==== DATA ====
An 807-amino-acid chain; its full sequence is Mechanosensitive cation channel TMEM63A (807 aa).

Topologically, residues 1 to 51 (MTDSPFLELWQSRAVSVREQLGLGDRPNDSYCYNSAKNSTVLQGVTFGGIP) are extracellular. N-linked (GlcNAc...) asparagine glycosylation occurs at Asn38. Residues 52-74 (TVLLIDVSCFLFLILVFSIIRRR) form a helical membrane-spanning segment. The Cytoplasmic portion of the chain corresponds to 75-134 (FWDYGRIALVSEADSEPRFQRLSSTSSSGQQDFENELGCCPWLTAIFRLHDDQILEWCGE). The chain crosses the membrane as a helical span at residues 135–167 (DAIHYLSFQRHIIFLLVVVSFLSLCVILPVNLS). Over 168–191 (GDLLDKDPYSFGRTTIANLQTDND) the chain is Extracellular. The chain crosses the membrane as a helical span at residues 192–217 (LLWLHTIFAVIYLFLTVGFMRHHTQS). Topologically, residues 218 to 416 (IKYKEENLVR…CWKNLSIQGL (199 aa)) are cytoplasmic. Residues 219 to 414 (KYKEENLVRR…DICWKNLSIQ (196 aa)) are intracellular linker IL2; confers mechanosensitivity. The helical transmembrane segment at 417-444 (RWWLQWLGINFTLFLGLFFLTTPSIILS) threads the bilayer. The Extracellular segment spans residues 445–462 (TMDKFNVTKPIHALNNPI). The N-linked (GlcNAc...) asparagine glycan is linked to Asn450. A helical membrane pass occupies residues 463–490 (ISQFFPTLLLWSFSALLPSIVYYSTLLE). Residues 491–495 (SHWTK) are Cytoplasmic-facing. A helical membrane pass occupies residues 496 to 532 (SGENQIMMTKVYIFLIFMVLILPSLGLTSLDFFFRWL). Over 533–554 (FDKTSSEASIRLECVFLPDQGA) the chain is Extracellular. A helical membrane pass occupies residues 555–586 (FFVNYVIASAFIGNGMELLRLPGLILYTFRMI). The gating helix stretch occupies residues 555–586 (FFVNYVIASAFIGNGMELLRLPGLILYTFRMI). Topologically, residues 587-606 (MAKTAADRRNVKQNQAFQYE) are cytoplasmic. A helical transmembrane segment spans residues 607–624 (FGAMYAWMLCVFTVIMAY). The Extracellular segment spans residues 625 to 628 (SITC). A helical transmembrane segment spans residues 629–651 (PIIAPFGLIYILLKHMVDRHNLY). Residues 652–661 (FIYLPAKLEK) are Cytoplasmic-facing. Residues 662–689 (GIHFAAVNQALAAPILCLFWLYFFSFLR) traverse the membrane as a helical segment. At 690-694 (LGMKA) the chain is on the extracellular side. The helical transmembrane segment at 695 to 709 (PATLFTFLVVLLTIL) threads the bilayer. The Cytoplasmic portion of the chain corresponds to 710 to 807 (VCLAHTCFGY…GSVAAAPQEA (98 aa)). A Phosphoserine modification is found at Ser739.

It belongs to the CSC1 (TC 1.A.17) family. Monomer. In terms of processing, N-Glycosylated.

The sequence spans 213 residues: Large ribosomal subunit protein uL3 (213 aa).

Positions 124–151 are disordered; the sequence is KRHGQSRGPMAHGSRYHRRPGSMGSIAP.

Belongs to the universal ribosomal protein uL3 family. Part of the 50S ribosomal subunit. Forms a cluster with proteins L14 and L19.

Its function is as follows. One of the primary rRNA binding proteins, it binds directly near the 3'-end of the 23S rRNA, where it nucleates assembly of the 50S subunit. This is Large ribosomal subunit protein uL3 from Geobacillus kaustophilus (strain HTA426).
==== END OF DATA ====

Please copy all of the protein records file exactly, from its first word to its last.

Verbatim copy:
An 807-amino-acid chain; its full sequence is Mechanosensitive cation channel TMEM63A (807 aa).

Topologically, residues 1 to 51 (MTDSPFLELWQSRAVSVREQLGLGDRPNDSYCYNSAKNSTVLQGVTFGGIP) are extracellular. N-linked (GlcNAc...) asparagine glycosylation occurs at Asn38. Residues 52-74 (TVLLIDVSCFLFLILVFSIIRRR) form a helical membrane-spanning segment. The Cytoplasmic portion of the chain corresponds to 75-134 (FWDYGRIALVSEADSEPRFQRLSSTSSSGQQDFENELGCCPWLTAIFRLHDDQILEWCGE). The chain crosses the membrane as a helical span at residues 135–167 (DAIHYLSFQRHIIFLLVVVSFLSLCVILPVNLS). Over 168–191 (GDLLDKDPYSFGRTTIANLQTDND) the chain is Extracellular. The chain crosses the membrane as a helical span at residues 192–217 (LLWLHTIFAVIYLFLTVGFMRHHTQS). Topologically, residues 218 to 416 (IKYKEENLVR…CWKNLSIQGL (199 aa)) are cytoplasmic. Residues 219 to 414 (KYKEENLVRR…DICWKNLSIQ (196 aa)) are intracellular linker IL2; confers mechanosensitivity. The helical transmembrane segment at 417-444 (RWWLQWLGINFTLFLGLFFLTTPSIILS) threads the bilayer. The Extracellular segment spans residues 445–462 (TMDKFNVTKPIHALNNPI). The N-linked (GlcNAc...) asparagine glycan is linked to Asn450. A helical membrane pass occupies residues 463–490 (ISQFFPTLLLWSFSALLPSIVYYSTLLE). Residues 491–495 (SHWTK) are Cytoplasmic-facing. A helical membrane pass occupies residues 496 to 532 (SGENQIMMTKVYIFLIFMVLILPSLGLTSLDFFFRWL). Over 533–554 (FDKTSSEASIRLECVFLPDQGA) the chain is Extracellular. A helical membrane pass occupies residues 555–586 (FFVNYVIASAFIGNGMELLRLPGLILYTFRMI). The gating helix stretch occupies residues 555–586 (FFVNYVIASAFIGNGMELLRLPGLILYTFRMI). Topologically, residues 587-606 (MAKTAADRRNVKQNQAFQYE) are cytoplasmic. A helical transmembrane segment spans residues 607–624 (FGAMYAWMLCVFTVIMAY). The Extracellular segment spans residues 625 to 628 (SITC). A helical transmembrane segment spans residues 629–651 (PIIAPFGLIYILLKHMVDRHNLY). Residues 652–661 (FIYLPAKLEK) are Cytoplasmic-facing. Residues 662–689 (GIHFAAVNQALAAPILCLFWLYFFSFLR) traverse the membrane as a helical segment. At 690-694 (LGMKA) the chain is on the extracellular side. The helical transmembrane segment at 695 to 709 (PATLFTFLVVLLTIL) threads the bilayer. The Cytoplasmic portion of the chain corresponds to 710 to 807 (VCLAHTCFGY…GSVAAAPQEA (98 aa)). A Phosphoserine modification is found at Ser739.

It belongs to the CSC1 (TC 1.A.17) family. Monomer. In terms of processing, N-Glycosylated.

The sequence spans 213 residues: Large ribosomal subunit protein uL3 (213 aa).

Positions 124–151 are disordered; the sequence is KRHGQSRGPMAHGSRYHRRPGSMGSIAP.

Belongs to the universal ribosomal protein uL3 family. Part of the 50S ribosomal subunit. Forms a cluster with proteins L14 and L19.

Its function is as follows. One of the primary rRNA binding proteins, it binds directly near the 3'-end of the 23S rRNA, where it nucleates assembly of the 50S subunit. This is Large ribosomal subunit protein uL3 from Geobacillus kaustophilus (strain HTA426).